Pascal Bohleber1, M. Cavitte2, B. Koffman3, B. Markle4, P. Pavlova5, M. Winstrup4 and H. Winton6
Following the International Partnerships in Ice Core Sciences (IPICS) 2012 conference in Giens, France, a small group of passionate early-career ice core researchers from Australia, Europe and the United States joined to form Ice Core Young Scientists (ICYS).
ICYS is intended to be an informal, international network of early-career scientists dedicated to the study of polar and alpine ice cores and ice core-related sciences. Our purpose is to foster personal connections among young scientists from around the world, in order to build a supportive ice core science community and to inspire future collaborations.
We are entirely self-organized and have been meeting on a regular basis since Giens to prepare for embracing new members to extend the network. One of our key tools is our LinkedIn page, an online environment where members can connect and exchange scientific ideas or advertise upcoming meetings. We also have an ICYS webpage on the PAGES website and a Facebook group.
Figure 1: Lana Cohen (Victoria University of Wellington, New Zealand) examining storm layers in a snow pit on Roosevelt Island, Antarctica, 2010. Photo by Bradley Markle.
Some informal networking events have taken place at recent conferences. The first was held during the 2013 AGU Fall Meeting where we organized an ice core dinner. Similar events took place during the recent SCAR Open Sciences conference in August and EGU General Assembly in April 2014 and were highly successful, with a turnout of more than 30 ice-core scientists of all ages.
In light of these successes, ICYS will continue organizing social events to facilitate networking among young ice core scientists, making them a regular tradition at future EGU and AGU annual meetings as well as at a number of other international conferences. We are also envisioning a series of early-career scientist workshops.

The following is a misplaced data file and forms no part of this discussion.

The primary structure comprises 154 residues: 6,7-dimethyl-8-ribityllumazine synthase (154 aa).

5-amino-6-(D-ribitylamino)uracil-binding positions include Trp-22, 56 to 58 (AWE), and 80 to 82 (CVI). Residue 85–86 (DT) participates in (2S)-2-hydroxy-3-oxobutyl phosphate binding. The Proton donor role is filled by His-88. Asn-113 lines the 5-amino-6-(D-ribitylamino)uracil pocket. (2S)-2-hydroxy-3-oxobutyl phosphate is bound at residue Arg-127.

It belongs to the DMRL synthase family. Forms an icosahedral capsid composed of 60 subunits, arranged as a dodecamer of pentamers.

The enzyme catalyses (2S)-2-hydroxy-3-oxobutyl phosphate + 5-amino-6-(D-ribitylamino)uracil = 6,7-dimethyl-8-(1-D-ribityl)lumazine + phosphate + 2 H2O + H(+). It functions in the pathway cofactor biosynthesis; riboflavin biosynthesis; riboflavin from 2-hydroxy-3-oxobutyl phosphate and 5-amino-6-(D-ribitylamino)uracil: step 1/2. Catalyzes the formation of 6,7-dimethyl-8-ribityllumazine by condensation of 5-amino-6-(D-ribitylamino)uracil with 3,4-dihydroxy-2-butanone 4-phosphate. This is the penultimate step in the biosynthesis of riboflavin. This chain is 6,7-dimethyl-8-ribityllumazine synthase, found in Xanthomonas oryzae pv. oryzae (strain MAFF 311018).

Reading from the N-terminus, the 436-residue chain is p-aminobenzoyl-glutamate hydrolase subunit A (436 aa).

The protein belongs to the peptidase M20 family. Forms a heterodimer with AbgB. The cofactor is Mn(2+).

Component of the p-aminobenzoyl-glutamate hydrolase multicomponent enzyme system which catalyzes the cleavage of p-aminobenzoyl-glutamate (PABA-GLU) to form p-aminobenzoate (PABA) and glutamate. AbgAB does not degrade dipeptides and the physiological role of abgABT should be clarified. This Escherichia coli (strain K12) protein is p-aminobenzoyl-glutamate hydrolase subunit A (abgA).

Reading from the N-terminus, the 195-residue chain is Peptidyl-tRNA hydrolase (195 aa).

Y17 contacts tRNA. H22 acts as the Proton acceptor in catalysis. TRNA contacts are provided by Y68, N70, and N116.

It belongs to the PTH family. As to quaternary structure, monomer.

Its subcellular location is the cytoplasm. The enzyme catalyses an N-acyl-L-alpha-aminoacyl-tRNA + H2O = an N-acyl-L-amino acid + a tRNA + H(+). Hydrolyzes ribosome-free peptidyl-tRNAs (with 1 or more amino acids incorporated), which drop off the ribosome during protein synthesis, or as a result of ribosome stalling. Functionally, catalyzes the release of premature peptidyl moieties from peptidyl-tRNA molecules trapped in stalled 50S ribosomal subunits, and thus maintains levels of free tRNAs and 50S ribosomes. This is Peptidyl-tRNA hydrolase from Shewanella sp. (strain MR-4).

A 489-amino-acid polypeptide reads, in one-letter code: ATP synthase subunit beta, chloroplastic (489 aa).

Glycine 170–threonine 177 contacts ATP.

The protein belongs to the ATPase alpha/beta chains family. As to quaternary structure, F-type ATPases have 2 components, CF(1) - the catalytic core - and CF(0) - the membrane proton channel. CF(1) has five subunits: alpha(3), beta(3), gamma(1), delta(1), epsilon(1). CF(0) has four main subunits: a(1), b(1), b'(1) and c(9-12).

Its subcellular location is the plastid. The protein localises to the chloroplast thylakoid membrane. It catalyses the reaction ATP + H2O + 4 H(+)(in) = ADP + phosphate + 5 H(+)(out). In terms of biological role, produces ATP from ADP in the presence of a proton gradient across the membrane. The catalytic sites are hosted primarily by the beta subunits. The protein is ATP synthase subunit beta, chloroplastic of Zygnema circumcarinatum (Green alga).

We are planning ICYS early-career events at AGU Fall Meeting (San Francisco, USA, 15-19 December 2014) and EGU General Assembly (Vienna, Austria, 12-17 April 2015). These will be great opportunities to meet fellow ice core young scientists from around the world. Stay tuned for details of these events.
We are aiming to build an online community for young ice core scientists to share ideas, ask questions, and collaborate with each other across the globe - a resource we all can share - so we encourage you to join us on LinkedIn and Facebook and subscribe to our email list by writing to: firstname.lastname@example.org
1Climate Change Institute, University of Maine, USA 2Institute for Geophysics, University of Texas of Austin, USA 3Lamont-Doherty Earth Observatory of Columbia University, Palisades, USA 4Earth & Space Sciences, University of Washington, Seattle, USA 5Paul Scherrer Institut, Villigen, Switzerland 6John de Laeter Centre for Mass Spectrometry, Curtin University, Bentley, Australia